2. [BJ v1n2] The earliest known forefather of the Butlers of Ireland (see Butler Jo., I, 62).

The mentioned Final Accord of 1195 between Theobald Walter and William FitzHervey is of general interest in that it was the first chirograph in the King's Court to have taken the form of a tripartite indenture, so that the Treasury, besides the parties, could retain a copy of the agreement for reference.

2. [BJ v1n3] The earliest known forefather of the Butlers of Ireland (Butler Jo., I, 62 &12?)

Prof. A. J. Otway-Ruthven has written in her fascinating book, A History of Medieval Ireland (E. Bean, 1968) "Theobald Walter, the founder of the great Butler family, which was to dominate so much of the later history of Ireland, was the son and eventual heir of Hervey Walter of Amounderness in Lancashire, hereditary Butler of England". But she gives no reason for stating that Hervey Walter was Butler of England and we know of none.

2. [BJ v1n7] The original ancestor of the Chief Butlers of Ireland pp.62,129 & 222).

The Buxton Collection of hundreds of unpublished medieval charters in the Cambridge University Library was suggested by the late Blake Butler as a possible source of clues to the ancestry of Hervey (d. ca. 1150). But A.E.B. Owen, the Senior Under-Librarian, has now kindly looked through the Collection's rough calendar and concludes that nothing of the sort is likely to be found in that bran-tub.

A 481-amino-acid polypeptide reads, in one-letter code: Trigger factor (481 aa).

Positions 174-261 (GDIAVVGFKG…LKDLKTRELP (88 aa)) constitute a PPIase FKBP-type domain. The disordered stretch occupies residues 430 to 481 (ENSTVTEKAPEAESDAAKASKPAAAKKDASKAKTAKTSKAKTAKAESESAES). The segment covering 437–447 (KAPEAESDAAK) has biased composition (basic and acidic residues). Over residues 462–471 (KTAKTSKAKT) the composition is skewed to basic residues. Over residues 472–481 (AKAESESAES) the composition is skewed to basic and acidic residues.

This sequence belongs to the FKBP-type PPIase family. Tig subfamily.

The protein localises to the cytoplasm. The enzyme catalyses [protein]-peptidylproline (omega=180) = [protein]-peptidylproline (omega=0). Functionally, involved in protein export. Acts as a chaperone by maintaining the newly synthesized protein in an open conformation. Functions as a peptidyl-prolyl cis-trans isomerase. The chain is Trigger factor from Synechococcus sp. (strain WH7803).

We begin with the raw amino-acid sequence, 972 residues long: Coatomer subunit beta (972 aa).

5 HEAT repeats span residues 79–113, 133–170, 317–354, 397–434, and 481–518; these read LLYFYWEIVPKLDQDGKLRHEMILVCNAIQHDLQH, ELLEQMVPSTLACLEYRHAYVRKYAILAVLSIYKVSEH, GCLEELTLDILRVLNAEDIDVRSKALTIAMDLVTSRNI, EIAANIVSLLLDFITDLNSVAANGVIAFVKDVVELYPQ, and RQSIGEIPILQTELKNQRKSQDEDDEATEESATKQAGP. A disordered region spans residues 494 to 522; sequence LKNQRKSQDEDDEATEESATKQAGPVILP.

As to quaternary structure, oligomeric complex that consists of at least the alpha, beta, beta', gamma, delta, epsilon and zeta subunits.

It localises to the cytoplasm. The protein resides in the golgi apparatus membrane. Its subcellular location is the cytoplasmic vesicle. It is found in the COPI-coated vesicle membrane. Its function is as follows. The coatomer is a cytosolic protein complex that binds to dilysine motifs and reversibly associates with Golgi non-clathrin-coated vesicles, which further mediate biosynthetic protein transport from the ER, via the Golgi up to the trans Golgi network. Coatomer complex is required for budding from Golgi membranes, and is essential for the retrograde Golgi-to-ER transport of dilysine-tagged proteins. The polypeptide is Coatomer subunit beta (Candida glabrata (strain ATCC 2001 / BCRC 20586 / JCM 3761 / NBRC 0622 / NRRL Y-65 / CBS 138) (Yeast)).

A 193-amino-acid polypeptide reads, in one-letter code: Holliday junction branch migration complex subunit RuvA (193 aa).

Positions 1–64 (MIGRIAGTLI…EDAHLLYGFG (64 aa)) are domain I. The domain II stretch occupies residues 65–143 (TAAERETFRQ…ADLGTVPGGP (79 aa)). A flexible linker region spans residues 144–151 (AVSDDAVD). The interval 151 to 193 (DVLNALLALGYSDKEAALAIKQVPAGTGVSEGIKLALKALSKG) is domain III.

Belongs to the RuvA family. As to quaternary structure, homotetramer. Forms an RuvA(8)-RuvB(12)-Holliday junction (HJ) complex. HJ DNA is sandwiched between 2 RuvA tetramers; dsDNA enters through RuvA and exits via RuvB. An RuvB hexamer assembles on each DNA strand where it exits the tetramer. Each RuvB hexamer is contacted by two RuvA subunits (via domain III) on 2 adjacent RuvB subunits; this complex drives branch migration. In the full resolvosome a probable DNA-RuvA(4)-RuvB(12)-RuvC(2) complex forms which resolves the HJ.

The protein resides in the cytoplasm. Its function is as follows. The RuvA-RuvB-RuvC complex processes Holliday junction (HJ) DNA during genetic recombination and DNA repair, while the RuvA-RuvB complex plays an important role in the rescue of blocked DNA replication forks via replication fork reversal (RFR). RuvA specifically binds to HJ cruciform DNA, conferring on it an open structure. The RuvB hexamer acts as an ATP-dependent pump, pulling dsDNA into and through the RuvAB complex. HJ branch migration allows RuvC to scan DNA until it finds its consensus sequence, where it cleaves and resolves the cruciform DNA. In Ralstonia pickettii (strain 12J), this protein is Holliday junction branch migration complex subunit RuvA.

Q3. [BJ v1n1]

PLUS PENSE QUE DIRE - Why are these words commemorated at Carrick-on-Suir in the 1573 mansion of Thomas Butler, 10th Earl of Ormond?

Vicomte Herve de Butler has drawn our attention to a poem, "Le Tourment Cache" , in which Charles d'Orleans with a depth of feeling repeats the phrase "Plus penser que dire"; and M. Richard Brun of Paris reminds us that this d'Orleans was captured at Agincourt in 1415 and sent to England where he stayed twenty-five years. It is no less intriguing to note that M. Brun finds the Dictionnafre des Devises by Chassant et Taussin mentions the Herve family in Brittany among those which adopted the motto, "Plus penser que dire pour parvenir".

3. [BJ v1n2] Plus Pense Que Dire (see Butler Jo., I, 62).

Vicomte and Vicomtesse Hervé de Butler have sent us the following text of "Le Tourment Caché" by Charles d'Orléans (1394 - 1465) with a version in modern French:


Plus penser que dire

Me couvient souvent

Sans monstrer comment

N'a quoy mon cueur tire.

Faignant de sousrire,

Quant suis tres dolent,

Plus penser que dire

Me couvient souvent

En toussant soupire

Pour secretement

Mucer mon tourment.

C'est privé martire,

Plus penser que dire.


Plus penser que dire

Me convient souvent